When you look at New Zealand singer Lorde singer, you would not think that she was only seventeen years old. You definitely would not think it when she starts singing.
Appearing suddenly on the pitch black stage at the Brixton O2 Academy in a white buttoned up blouse and black trousers, Lorde easily started her set with the confidence of someone who had been performing in front of large crowds for years. This girl is clearly a professional. She started with a track Pure Heroine, Tennis Courts; a chilled introduction to the concert which then merged into White Teeth Teens which the crowd loved.
After a very laid-back first half to the set, the tempo was brought up a few notches by one of my favourite Lorde songs, 400 Lux. The simple stage that had been emanating gothic colours all night was lit up by three gold frames and . That was one of the best things about Lorde’s performance; she did not have to rely on elaborate staging or costumes to impress people, she simply let her voice do the work. And for someone so young, she had immense control over her pitch and tune: every note was flawless.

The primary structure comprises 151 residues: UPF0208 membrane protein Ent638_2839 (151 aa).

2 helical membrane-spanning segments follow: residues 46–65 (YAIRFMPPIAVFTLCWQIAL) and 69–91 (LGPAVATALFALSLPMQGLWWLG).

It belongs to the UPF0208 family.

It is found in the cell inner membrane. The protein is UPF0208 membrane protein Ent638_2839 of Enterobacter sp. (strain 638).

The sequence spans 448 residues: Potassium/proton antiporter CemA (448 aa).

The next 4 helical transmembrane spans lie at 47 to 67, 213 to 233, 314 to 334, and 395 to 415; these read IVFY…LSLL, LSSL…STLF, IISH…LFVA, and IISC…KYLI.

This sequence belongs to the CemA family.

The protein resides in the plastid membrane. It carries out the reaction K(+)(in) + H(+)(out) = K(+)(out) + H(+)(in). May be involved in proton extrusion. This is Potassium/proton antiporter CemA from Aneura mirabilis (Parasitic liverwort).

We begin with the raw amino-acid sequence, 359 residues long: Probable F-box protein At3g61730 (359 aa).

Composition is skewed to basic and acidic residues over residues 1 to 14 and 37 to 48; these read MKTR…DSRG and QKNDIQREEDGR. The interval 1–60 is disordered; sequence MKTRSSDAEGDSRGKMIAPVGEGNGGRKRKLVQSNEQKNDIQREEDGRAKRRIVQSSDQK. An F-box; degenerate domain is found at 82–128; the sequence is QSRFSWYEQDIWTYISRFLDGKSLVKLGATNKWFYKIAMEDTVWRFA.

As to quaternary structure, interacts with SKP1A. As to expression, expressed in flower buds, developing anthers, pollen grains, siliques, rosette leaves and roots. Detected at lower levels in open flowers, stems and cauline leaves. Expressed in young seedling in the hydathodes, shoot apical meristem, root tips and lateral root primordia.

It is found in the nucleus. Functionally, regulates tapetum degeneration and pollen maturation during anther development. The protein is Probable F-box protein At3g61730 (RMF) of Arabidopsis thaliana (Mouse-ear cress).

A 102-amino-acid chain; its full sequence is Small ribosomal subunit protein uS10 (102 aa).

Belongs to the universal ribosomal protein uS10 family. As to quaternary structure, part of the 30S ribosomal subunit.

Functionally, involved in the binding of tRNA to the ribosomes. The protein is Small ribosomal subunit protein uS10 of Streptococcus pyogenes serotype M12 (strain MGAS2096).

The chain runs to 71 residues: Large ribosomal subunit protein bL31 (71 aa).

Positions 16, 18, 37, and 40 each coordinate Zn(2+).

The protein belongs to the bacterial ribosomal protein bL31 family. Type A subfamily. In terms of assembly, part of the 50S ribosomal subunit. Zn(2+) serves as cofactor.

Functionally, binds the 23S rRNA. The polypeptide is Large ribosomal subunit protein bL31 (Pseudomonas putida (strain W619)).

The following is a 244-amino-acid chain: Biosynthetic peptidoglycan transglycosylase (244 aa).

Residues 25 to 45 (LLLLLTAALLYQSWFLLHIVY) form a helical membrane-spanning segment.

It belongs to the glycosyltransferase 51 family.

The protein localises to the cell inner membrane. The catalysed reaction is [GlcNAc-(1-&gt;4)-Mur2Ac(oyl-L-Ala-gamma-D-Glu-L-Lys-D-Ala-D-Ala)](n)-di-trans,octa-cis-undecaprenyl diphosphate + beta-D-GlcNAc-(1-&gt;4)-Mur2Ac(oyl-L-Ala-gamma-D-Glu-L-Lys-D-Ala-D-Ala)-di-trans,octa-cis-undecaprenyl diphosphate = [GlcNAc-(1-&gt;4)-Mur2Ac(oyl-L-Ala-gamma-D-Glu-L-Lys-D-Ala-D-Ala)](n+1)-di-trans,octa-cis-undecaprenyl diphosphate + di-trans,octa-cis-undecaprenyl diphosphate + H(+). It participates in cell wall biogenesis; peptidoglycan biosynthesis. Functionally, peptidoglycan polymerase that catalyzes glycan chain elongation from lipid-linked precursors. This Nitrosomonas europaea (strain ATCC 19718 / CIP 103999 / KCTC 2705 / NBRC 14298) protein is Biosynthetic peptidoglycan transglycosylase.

The highlight of the gig was obviously Lorde’s biggest song to date; Royals. The atmosphere in the O2 was buzzing, everyone was singing along and Lorde looked overwhelmed by the support, although in typical fashion she kept her cool throughout. She then moved into her next single Team, which in my opinion should have been the last song of the night as she performed it so well and the crowd were in their element.
However, she moved back into one of her lesser known songs, another slow tempo track, to end the night. That was my only criticism of the performance; everything else was spot on and it is safe to say that Lorde is a born performer. It was also clear how passionate Lorde is about her music, she only stopped singing one time to humbly thank the audience and admit how scared she was to grow up, forcing into everyone’s minds that despite her amazing stage presence, Lorde is still only a child. If this is the quality of her singing at seventeen, who knows where she go from here.